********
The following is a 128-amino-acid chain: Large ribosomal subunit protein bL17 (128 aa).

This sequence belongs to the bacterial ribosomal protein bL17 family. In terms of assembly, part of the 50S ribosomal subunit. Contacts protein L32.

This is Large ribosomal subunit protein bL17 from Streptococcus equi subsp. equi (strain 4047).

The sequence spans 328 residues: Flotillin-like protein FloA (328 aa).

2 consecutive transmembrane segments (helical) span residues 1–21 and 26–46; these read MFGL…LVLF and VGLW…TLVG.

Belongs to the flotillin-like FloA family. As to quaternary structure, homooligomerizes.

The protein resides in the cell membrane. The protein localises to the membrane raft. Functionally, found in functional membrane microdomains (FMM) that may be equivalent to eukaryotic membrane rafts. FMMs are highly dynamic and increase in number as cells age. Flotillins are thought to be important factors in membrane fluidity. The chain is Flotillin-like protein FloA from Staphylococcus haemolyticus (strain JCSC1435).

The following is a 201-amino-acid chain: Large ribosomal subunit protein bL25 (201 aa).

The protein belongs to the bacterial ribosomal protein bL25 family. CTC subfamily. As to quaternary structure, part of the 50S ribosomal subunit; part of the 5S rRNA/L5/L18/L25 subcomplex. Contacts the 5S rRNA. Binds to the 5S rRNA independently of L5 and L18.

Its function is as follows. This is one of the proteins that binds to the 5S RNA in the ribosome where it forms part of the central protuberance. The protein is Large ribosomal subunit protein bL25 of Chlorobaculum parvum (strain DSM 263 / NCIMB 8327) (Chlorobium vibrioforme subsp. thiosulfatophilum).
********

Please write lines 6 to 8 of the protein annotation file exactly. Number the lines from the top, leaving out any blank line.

Belongs to the flotillin-like FloA family. As to quaternary structure, homooligomerizes.

The protein resides in the cell membrane. The protein localises to the membrane raft. Functionally, found in functional membrane microdomains (FMM) that may be equivalent to eukaryotic membrane rafts. FMMs are highly dynamic and increase in number as cells age. Flotillins are thought to be important factors in membrane fluidity. The chain is Flotillin-like protein FloA from Staphylococcus haemolyticus (strain JCSC1435).

The following is a 201-amino-acid chain: Large ribosomal subunit protein bL25 (201 aa).